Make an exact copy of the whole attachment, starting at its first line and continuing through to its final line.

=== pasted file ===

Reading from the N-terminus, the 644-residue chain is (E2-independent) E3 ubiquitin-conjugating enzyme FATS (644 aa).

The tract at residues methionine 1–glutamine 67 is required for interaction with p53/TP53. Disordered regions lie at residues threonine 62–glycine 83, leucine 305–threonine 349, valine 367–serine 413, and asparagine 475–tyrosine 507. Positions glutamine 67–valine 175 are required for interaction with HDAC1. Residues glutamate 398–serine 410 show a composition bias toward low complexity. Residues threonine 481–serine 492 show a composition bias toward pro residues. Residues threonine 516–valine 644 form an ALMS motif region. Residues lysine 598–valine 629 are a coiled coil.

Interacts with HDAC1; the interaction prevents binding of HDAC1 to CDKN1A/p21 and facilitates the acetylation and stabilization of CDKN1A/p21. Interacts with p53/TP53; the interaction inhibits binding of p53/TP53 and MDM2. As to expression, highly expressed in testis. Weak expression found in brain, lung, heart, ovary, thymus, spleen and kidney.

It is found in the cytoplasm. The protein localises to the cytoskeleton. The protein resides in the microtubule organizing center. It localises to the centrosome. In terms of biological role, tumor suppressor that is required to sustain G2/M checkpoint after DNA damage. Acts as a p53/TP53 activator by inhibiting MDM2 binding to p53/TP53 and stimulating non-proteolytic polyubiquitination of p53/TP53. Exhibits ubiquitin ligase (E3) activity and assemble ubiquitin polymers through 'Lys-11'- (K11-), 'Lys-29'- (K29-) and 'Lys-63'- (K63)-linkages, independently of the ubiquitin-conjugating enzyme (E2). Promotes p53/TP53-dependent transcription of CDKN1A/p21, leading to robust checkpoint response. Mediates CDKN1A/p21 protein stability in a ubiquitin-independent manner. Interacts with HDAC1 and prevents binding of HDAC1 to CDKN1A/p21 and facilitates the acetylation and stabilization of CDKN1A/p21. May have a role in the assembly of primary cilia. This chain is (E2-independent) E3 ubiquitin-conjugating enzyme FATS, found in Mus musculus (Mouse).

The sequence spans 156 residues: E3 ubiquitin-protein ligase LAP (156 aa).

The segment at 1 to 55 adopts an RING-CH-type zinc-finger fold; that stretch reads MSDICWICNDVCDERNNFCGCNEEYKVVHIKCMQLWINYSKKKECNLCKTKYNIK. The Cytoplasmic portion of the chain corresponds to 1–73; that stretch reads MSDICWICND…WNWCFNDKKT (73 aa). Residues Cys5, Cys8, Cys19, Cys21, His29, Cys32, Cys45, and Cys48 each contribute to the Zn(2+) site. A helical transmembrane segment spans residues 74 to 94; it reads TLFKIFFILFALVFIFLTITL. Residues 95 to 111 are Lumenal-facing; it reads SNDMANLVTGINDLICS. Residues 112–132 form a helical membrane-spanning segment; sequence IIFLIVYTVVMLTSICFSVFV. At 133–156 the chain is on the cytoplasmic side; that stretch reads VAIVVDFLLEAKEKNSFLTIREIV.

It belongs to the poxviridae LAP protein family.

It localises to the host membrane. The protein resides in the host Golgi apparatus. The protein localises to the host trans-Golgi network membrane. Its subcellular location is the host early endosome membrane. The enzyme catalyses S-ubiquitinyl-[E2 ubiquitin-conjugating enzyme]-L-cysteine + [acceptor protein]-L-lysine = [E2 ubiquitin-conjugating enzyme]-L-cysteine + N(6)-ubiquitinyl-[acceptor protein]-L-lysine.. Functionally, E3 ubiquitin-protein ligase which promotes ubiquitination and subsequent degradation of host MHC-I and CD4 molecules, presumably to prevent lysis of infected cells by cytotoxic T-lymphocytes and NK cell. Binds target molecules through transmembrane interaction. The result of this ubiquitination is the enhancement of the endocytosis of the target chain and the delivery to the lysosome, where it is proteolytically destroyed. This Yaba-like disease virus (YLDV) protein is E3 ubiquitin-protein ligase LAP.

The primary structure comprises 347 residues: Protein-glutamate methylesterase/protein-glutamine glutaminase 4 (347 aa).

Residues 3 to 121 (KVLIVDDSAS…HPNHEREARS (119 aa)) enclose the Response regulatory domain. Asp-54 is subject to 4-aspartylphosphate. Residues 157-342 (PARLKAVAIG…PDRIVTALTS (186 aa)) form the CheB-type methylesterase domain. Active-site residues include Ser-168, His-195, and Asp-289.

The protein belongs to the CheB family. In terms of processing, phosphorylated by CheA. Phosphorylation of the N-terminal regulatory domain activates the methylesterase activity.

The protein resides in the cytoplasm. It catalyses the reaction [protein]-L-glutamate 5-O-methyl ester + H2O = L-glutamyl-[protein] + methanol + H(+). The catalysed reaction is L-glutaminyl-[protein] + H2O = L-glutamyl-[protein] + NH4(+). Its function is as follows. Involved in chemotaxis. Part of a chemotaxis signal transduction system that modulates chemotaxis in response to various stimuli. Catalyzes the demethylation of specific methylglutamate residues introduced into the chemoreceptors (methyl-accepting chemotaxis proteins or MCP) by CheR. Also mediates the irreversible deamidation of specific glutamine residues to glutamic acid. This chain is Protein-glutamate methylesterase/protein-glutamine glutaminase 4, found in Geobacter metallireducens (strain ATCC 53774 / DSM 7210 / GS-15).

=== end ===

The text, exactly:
Reading from the N-terminus, the 644-residue chain is (E2-independent) E3 ubiquitin-conjugating enzyme FATS (644 aa).

The tract at residues methionine 1–glutamine 67 is required for interaction with p53/TP53. Disordered regions lie at residues threonine 62–glycine 83, leucine 305–threonine 349, valine 367–serine 413, and asparagine 475–tyrosine 507. Positions glutamine 67–valine 175 are required for interaction with HDAC1. Residues glutamate 398–serine 410 show a composition bias toward low complexity. Residues threonine 481–serine 492 show a composition bias toward pro residues. Residues threonine 516–valine 644 form an ALMS motif region. Residues lysine 598–valine 629 are a coiled coil.

Interacts with HDAC1; the interaction prevents binding of HDAC1 to CDKN1A/p21 and facilitates the acetylation and stabilization of CDKN1A/p21. Interacts with p53/TP53; the interaction inhibits binding of p53/TP53 and MDM2. As to expression, highly expressed in testis. Weak expression found in brain, lung, heart, ovary, thymus, spleen and kidney.

It is found in the cytoplasm. The protein localises to the cytoskeleton. The protein resides in the microtubule organizing center. It localises to the centrosome. In terms of biological role, tumor suppressor that is required to sustain G2/M checkpoint after DNA damage. Acts as a p53/TP53 activator by inhibiting MDM2 binding to p53/TP53 and stimulating non-proteolytic polyubiquitination of p53/TP53. Exhibits ubiquitin ligase (E3) activity and assemble ubiquitin polymers through 'Lys-11'- (K11-), 'Lys-29'- (K29-) and 'Lys-63'- (K63)-linkages, independently of the ubiquitin-conjugating enzyme (E2). Promotes p53/TP53-dependent transcription of CDKN1A/p21, leading to robust checkpoint response. Mediates CDKN1A/p21 protein stability in a ubiquitin-independent manner. Interacts with HDAC1 and prevents binding of HDAC1 to CDKN1A/p21 and facilitates the acetylation and stabilization of CDKN1A/p21. May have a role in the assembly of primary cilia. This chain is (E2-independent) E3 ubiquitin-conjugating enzyme FATS, found in Mus musculus (Mouse).

The sequence spans 156 residues: E3 ubiquitin-protein ligase LAP (156 aa).

The segment at 1 to 55 adopts an RING-CH-type zinc-finger fold; that stretch reads MSDICWICNDVCDERNNFCGCNEEYKVVHIKCMQLWINYSKKKECNLCKTKYNIK. The Cytoplasmic portion of the chain corresponds to 1–73; that stretch reads MSDICWICND…WNWCFNDKKT (73 aa). Residues Cys5, Cys8, Cys19, Cys21, His29, Cys32, Cys45, and Cys48 each contribute to the Zn(2+) site. A helical transmembrane segment spans residues 74 to 94; it reads TLFKIFFILFALVFIFLTITL. Residues 95 to 111 are Lumenal-facing; it reads SNDMANLVTGINDLICS. Residues 112–132 form a helical membrane-spanning segment; sequence IIFLIVYTVVMLTSICFSVFV. At 133–156 the chain is on the cytoplasmic side; that stretch reads VAIVVDFLLEAKEKNSFLTIREIV.

It belongs to the poxviridae LAP protein family.

It localises to the host membrane. The protein resides in the host Golgi apparatus. The protein localises to the host trans-Golgi network membrane. Its subcellular location is the host early endosome membrane. The enzyme catalyses S-ubiquitinyl-[E2 ubiquitin-conjugating enzyme]-L-cysteine + [acceptor protein]-L-lysine = [E2 ubiquitin-conjugating enzyme]-L-cysteine + N(6)-ubiquitinyl-[acceptor protein]-L-lysine.. Functionally, E3 ubiquitin-protein ligase which promotes ubiquitination and subsequent degradation of host MHC-I and CD4 molecules, presumably to prevent lysis of infected cells by cytotoxic T-lymphocytes and NK cell. Binds target molecules through transmembrane interaction. The result of this ubiquitination is the enhancement of the endocytosis of the target chain and the delivery to the lysosome, where it is proteolytically destroyed. This Yaba-like disease virus (YLDV) protein is E3 ubiquitin-protein ligase LAP.

The primary structure comprises 347 residues: Protein-glutamate methylesterase/protein-glutamine glutaminase 4 (347 aa).

Residues 3 to 121 (KVLIVDDSAS…HPNHEREARS (119 aa)) enclose the Response regulatory domain. Asp-54 is subject to 4-aspartylphosphate. Residues 157-342 (PARLKAVAIG…PDRIVTALTS (186 aa)) form the CheB-type methylesterase domain. Active-site residues include Ser-168, His-195, and Asp-289.

The protein belongs to the CheB family. In terms of processing, phosphorylated by CheA. Phosphorylation of the N-terminal regulatory domain activates the methylesterase activity.

The protein resides in the cytoplasm. It catalyses the reaction [protein]-L-glutamate 5-O-methyl ester + H2O = L-glutamyl-[protein] + methanol + H(+). The catalysed reaction is L-glutaminyl-[protein] + H2O = L-glutamyl-[protein] + NH4(+). Its function is as follows. Involved in chemotaxis. Part of a chemotaxis signal transduction system that modulates chemotaxis in response to various stimuli. Catalyzes the demethylation of specific methylglutamate residues introduced into the chemoreceptors (methyl-accepting chemotaxis proteins or MCP) by CheR. Also mediates the irreversible deamidation of specific glutamine residues to glutamic acid. This chain is Protein-glutamate methylesterase/protein-glutamine glutaminase 4, found in Geobacter metallireducens (strain ATCC 53774 / DSM 7210 / GS-15).